Their excuse in addition to the usual chatter about the police being used and abused for political end was the talk that some of the states could not afford the financial burden. After all the song and dance that heralded the meeting, after the noise that something concrete was about being done and that finally some progress could be made with each state assuming responsibility for its own security following the ineptitude of Abuja, everything went up in smoke. It was all talk and no action.
That summit ended, Nigerians should note, without the government of Muhammadu Buhari taking a definite position or saying exactly what it intends to do thereafter to address the appalling state of security. We are all condemned to wait until another outrageous act of criminality forces us to cry out in pain like a prisoner undergoing sustained torture groans at intervals.
Long before the incursion of the military into governance, each region of Nigeria was responsible for its own security. Each region had its own police force in addition to ‘native’ police authority.
It is, therefore, a lie for anyone to pretend that we are doing something entirely new by going back to a model we once practiced successfully- a regional/state police system. That Buhari would make the establishment of state police a matter of debate also speaks to his government’s bad faith.
Creation of state police was on the agenda of the All Progressive Congress, APC. After much foot-dragging, the Nasir el Rufai-led Committee resuscitated the idea with its bold recommendation of state police among other highly progressive recommendations that Nigerians hailed in January 2018. What then was the point of bringing back the same issue to the table for fresh debate?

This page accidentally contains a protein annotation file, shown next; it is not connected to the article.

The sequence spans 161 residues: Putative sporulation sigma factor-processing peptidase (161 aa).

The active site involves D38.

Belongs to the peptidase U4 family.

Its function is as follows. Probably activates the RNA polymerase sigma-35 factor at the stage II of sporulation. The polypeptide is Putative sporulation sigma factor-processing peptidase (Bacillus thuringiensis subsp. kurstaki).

What the Buhari government ought to do was to set in motion (and this does not have to be an imposition) the process which it can conclude favourably if it is serious and honest about it. For as long as it continues to cast around for reasons not to act on its campaign agenda, it would achieve nothing in that regard. Once Abuja determines to act, immediately Buhari is persuaded of his party’s position, establishment of state police would be as easy as implementing the government’s social empowerment programme.
Opposition parties have condemned the social empowerment programme as bribery meant to induce the electorate to support the APC but that has not stalled the programme. In other words, neither the APC nor President Buhari needed the consensus of Nigerians to implement the empowerment programme that the president’s own wife has criticised in another vein.
Should Buhari give up his all movement and no progress approach to addressing the security challenges of the country, how does he hope to implement his security agenda with no ministers?
How many more portfolios can he add to his control of the dysfunctional petroleum ministry? It was about two weeks ago that his government was inaugurated for his second term but Nigerians are still speculating about who will and who will not make the president’s cabinet.
Is that the sign of a government that is in business and knows what it wants to do? Everything points increasingly in the direction of President Buhari operating, with all its terrible defects, in the manner he did in his first term. What does such an approach portend for us? Can there be any positive change to our security with the same security chiefs in place? Can he work in the same way and expect different answers?